Sapa, Vietnam.

Sapa lies in the Lao Cai province in the very North of Vietnam, a 12-hour night bus from Hanoi and close to the Chinese border.  The town of Sapa rests at an altitude of 1650m and the highest mountain, (the last peak in the Indo China Himalayan range), in the region Mt Fan Si Pan towers 3142m above sea-level.

Sapa town is idyllic, thriving with   shops and quaint wee cafes.  If it wasn’t so warm you’d swear you’d stumbled across a ski-resort in the French Alps, made more prominent by the towns people’s  ability to communicate in French which highlights the reign of the French in Vietnam.  The idyllic town is also home to plenty of bars/restaurants/massage parlours to relax after your days hiking and a thrifty market boasting hand-made local souvenirs as well as the mass of factory made fakes.

The Catholic Church in Sapa again highlights to prominence of the French invasion and is well worth a peek during your stay in Sapa.

Highlights of the region include visiting the rural town of Cat Cat which involves a 3km stroll down hill into the town preceding the inevitable shin-busting 3km hike back up the hill, nb: not for the faint hearted and suitable shoes should definitely be worn, although if you are n the brink of dehydration and collapsing on the way back up to Sapa (as many on my tour were,) there are a lot of very accommodating moto taxi drivers more than happy to xe om you back up the hill for a couple of dollars.  Cat Cat town boasts a thundering waterfall where the local Hmong tribe can be found performing traditional dances, encouraging tourists to join in.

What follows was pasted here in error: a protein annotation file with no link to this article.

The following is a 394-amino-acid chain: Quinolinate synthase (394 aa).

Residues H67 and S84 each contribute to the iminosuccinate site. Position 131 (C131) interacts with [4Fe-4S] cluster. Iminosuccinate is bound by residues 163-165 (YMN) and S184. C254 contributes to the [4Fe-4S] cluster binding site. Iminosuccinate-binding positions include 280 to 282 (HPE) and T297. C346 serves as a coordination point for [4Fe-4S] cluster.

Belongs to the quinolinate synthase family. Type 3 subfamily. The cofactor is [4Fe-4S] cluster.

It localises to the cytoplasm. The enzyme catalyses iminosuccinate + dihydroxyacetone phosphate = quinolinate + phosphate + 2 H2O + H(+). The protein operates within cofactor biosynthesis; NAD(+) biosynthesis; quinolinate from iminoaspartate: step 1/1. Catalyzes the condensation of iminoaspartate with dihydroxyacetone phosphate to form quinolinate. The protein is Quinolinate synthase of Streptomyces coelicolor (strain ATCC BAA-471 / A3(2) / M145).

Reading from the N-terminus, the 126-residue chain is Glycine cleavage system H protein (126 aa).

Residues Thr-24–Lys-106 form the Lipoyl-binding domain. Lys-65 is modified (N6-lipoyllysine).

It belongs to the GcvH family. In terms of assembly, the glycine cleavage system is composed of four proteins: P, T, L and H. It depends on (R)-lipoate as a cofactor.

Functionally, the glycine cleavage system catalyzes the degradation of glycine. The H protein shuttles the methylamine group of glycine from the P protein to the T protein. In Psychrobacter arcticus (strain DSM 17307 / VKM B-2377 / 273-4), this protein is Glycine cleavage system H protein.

Guides are more than happy to take you trekking through the rice paddies, crossing acres of streams, exotic wild flowers and enough rice to put you off for life.
If you’re not much of a hiker, the other option is to hire a xe om to taxi you around the hills or rent a moto yourself.  The feeling of freedom weaving round the bendy roads curved round the mountains is remarkable but take care, although there’s close to no traffic, uneven surfaces and unfamiliarity with a moto can lead to trouble for the unexperienced, as I found out during my stay in Sapa.

If you have time during your travels in Vietnam, I urge you to make the journey from Hanoi to Sapa, it’s unlike anything else you’ll see in the country and gives a real taste of rural life in Vietnam without being spoilt by the influx of tourists.

2 Replies to “Sapa, Vietnam.”

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